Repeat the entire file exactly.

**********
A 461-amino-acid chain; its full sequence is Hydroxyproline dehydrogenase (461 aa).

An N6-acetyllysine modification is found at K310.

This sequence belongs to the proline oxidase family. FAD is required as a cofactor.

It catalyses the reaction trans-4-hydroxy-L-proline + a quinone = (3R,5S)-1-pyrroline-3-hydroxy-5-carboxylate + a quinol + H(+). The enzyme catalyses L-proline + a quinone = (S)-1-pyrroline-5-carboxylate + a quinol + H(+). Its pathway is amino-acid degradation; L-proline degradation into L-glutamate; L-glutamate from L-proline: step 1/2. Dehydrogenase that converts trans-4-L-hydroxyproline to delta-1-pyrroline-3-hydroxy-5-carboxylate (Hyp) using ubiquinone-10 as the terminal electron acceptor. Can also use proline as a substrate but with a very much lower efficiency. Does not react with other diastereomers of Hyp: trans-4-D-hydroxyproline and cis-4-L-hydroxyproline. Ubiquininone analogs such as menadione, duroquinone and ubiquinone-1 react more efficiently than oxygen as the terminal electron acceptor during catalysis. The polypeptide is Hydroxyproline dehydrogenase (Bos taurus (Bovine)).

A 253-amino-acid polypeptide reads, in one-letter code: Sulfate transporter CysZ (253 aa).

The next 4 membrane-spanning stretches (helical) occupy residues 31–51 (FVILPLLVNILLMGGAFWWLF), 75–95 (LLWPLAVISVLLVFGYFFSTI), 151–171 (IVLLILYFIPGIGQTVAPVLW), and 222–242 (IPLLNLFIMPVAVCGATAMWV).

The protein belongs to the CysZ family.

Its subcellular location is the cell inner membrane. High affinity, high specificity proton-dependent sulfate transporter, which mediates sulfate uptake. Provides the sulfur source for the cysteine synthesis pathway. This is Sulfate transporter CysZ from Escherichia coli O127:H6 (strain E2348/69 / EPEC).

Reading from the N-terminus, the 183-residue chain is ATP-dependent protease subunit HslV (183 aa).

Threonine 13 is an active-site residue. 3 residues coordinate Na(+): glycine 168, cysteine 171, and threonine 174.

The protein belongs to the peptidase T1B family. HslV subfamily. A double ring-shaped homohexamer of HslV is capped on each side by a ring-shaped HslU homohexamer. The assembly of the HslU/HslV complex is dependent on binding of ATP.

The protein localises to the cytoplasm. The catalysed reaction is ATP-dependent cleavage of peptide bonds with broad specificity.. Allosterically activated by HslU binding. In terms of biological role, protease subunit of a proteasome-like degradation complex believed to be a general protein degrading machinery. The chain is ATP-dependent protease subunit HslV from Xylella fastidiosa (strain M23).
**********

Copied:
A 461-amino-acid chain; its full sequence is Hydroxyproline dehydrogenase (461 aa).

An N6-acetyllysine modification is found at K310.

This sequence belongs to the proline oxidase family. FAD is required as a cofactor.

It catalyses the reaction trans-4-hydroxy-L-proline + a quinone = (3R,5S)-1-pyrroline-3-hydroxy-5-carboxylate + a quinol + H(+). The enzyme catalyses L-proline + a quinone = (S)-1-pyrroline-5-carboxylate + a quinol + H(+). Its pathway is amino-acid degradation; L-proline degradation into L-glutamate; L-glutamate from L-proline: step 1/2. Dehydrogenase that converts trans-4-L-hydroxyproline to delta-1-pyrroline-3-hydroxy-5-carboxylate (Hyp) using ubiquinone-10 as the terminal electron acceptor. Can also use proline as a substrate but with a very much lower efficiency. Does not react with other diastereomers of Hyp: trans-4-D-hydroxyproline and cis-4-L-hydroxyproline. Ubiquininone analogs such as menadione, duroquinone and ubiquinone-1 react more efficiently than oxygen as the terminal electron acceptor during catalysis. The polypeptide is Hydroxyproline dehydrogenase (Bos taurus (Bovine)).

A 253-amino-acid polypeptide reads, in one-letter code: Sulfate transporter CysZ (253 aa).

The next 4 membrane-spanning stretches (helical) occupy residues 31–51 (FVILPLLVNILLMGGAFWWLF), 75–95 (LLWPLAVISVLLVFGYFFSTI), 151–171 (IVLLILYFIPGIGQTVAPVLW), and 222–242 (IPLLNLFIMPVAVCGATAMWV).

The protein belongs to the CysZ family.

Its subcellular location is the cell inner membrane. High affinity, high specificity proton-dependent sulfate transporter, which mediates sulfate uptake. Provides the sulfur source for the cysteine synthesis pathway. This is Sulfate transporter CysZ from Escherichia coli O127:H6 (strain E2348/69 / EPEC).

Reading from the N-terminus, the 183-residue chain is ATP-dependent protease subunit HslV (183 aa).

Threonine 13 is an active-site residue. 3 residues coordinate Na(+): glycine 168, cysteine 171, and threonine 174.

The protein belongs to the peptidase T1B family. HslV subfamily. A double ring-shaped homohexamer of HslV is capped on each side by a ring-shaped HslU homohexamer. The assembly of the HslU/HslV complex is dependent on binding of ATP.

The protein localises to the cytoplasm. The catalysed reaction is ATP-dependent cleavage of peptide bonds with broad specificity.. Allosterically activated by HslU binding. In terms of biological role, protease subunit of a proteasome-like degradation complex believed to be a general protein degrading machinery. The chain is ATP-dependent protease subunit HslV from Xylella fastidiosa (strain M23).